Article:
Red Hat® Process Automation Manager is a platform for developing containerized microservices and applications that automate business decisions and processes. A critical piece of a business process system is having real-time insights into what is happening, and both monitoring KPI metrics and responding to problem trends is an integral part of operations.
In this video, we will take a look at how we can enable integration with Elasticsearch on a Red Hat® OpenShift environment, and how to represent the KPIs in a graphical business-friendly dashboard using Kibana.
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In these times of great disruption and uncertainty, Red Hat is steadfast in our commitment to providing accessible open source learning to those whose lives have been most affected. Due to COVID-19, many students and workers across the world are currently staying at home to prioritize our collective health and safety. Jobs have been impacted. Students are adapting to changed learning environments. During this time, we have an opportunity to invest in ourselves, build new skills, and prepare ourselves and our communities to emerge stronger.
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As enterprises start to adopt their container journey and onboard their applications into the OpenShift Container Platform, application monitoring becomes critical to anticipate problems and discover bottlenecks in a production environment. Application Monitoring is also one of the biggest challenges faced by almost all organizations who are either in the process of or already have migrated their workloads into OpenShift.
The growing adoption of microservices architecture makes monitoring more complex since a large number of applications that are distributed in nature are communicating with each other. What used to be a function or a direct call in a monolithic application is now a network call from one microservice to another. Also, running multiple instances on these microservices as containers adds another layer of complexity.
Starting with OpenShift 4.3, you can use the platform’s monitoring capabilities for your application workloads running on OpenShift. This helps keep the application monitoring centralized. You don’t need to manage an additional monitoring solution as the platform now provides these capabilities.
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Enterprises have various options to implement integration solutions. Some of them can be purchased as a pre-built product ready for installation or procured from an Integration Platform as a Service (PaaS). In contrast, others can be built from scratch if there are enough resources and funding available along with a desire to reinvent the wheel. Most of these products have both pros and cons. In this blog post, I discuss open-source ways to design and develop enterprise integration solutions using integration technologies from Red Hat.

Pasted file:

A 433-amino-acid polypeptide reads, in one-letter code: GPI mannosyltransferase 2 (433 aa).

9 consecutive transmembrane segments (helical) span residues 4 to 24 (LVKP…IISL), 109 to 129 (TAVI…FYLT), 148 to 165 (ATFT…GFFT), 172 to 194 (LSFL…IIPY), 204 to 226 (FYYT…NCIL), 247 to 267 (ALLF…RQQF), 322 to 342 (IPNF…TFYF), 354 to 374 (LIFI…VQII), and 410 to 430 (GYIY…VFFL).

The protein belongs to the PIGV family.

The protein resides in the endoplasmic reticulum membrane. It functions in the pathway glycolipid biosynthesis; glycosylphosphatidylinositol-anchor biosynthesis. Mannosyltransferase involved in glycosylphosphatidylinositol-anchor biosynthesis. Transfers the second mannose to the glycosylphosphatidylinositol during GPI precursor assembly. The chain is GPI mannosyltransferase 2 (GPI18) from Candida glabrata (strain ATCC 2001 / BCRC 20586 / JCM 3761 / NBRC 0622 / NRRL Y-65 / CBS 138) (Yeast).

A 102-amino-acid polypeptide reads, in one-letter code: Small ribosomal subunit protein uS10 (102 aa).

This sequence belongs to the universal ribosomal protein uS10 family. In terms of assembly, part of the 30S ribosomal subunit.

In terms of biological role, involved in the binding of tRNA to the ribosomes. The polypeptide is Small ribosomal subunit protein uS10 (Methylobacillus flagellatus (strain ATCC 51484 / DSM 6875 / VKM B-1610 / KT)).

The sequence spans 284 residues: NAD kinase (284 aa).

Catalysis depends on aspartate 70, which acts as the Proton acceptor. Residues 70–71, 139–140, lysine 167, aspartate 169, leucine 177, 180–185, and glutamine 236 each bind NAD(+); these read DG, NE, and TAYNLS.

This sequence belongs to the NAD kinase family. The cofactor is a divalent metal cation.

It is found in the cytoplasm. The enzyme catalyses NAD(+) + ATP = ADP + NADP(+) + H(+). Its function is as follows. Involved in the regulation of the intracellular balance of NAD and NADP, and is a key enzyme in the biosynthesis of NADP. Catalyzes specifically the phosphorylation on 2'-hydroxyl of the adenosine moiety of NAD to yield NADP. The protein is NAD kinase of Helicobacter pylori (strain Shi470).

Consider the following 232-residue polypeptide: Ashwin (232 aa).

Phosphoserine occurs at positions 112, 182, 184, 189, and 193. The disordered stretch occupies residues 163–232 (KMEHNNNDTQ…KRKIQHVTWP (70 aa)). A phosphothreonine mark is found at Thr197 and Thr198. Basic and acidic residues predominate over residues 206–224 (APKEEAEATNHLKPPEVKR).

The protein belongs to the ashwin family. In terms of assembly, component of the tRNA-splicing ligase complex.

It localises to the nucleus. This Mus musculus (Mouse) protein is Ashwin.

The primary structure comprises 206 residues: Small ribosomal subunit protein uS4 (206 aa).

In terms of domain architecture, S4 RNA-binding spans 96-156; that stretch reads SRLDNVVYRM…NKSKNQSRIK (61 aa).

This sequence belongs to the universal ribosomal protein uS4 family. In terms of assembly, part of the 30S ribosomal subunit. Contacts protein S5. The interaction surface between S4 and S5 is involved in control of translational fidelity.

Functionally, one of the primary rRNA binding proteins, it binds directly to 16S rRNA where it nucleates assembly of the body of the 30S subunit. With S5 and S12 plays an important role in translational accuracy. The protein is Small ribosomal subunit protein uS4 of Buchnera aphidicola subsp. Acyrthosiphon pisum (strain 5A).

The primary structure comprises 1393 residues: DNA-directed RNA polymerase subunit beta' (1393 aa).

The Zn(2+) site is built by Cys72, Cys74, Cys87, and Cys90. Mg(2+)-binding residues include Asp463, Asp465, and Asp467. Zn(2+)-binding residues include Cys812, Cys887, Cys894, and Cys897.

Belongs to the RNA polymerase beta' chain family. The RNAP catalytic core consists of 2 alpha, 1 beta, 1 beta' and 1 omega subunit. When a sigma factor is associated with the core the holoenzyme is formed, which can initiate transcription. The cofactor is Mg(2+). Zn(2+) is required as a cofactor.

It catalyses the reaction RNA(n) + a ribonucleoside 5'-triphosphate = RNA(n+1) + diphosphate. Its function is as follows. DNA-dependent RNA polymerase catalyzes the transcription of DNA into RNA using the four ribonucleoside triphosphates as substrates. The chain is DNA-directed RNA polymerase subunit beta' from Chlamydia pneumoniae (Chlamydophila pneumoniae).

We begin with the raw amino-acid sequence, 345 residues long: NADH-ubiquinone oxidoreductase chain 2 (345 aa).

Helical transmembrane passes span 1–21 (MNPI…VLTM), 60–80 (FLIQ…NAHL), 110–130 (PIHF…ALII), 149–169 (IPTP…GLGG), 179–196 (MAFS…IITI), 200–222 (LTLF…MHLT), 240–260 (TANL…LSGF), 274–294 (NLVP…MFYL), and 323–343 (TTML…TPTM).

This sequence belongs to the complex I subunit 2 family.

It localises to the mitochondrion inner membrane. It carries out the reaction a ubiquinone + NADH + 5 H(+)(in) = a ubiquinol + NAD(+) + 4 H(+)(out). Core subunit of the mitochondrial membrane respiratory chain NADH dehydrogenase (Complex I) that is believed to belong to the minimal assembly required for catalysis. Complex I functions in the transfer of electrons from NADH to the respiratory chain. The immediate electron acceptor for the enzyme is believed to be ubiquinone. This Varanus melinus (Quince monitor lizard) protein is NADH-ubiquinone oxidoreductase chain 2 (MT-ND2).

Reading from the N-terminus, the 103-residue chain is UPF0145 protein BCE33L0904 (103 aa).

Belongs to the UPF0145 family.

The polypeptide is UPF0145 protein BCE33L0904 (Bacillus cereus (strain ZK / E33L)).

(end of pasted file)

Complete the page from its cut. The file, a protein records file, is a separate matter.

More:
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I recently collaborated with fellow Red Hatters to create a whiteboarding video that introduces OpenShift Serverless at a high level. In this article, I build upon that YouTube video and my recent work with Quarkus to create a hands-on deep dive into OpenShift Serverless. This article walks you through using the OpenShift Serverless operator to seamlessly add serverless capabilities to an OpenShift 4.3 cluster and then using the Knative CLI tool to deploy a Quarkus native application as a serverless service onto that same cluster.
OpenShift Serverless helps developers to deploy and run applications that will scale up or scale to zero on-demand. Applications are packaged as OCI compliant Linux containers that can be run anywhere. Using the Serverless model, an application can simply consume compute resources and automatically scale up or down based on use. As mentioned in the introduction above, the whiteboarding YouTube video embedded below provides a high-level overview of OpenShift Serverless.
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In this blog post, originally posted on Ales Nosek – The Software Practitioner, I am going to talk about how I installed OpenShift 4.1 on a Fedora laptop with 16 GB of RAM. If you are interested in deploying your own OpenShift instance whether for evaluation or testing please follow along with me.
Continue reading “Installing OpenShift 4.1 Using Libvirt and KVM”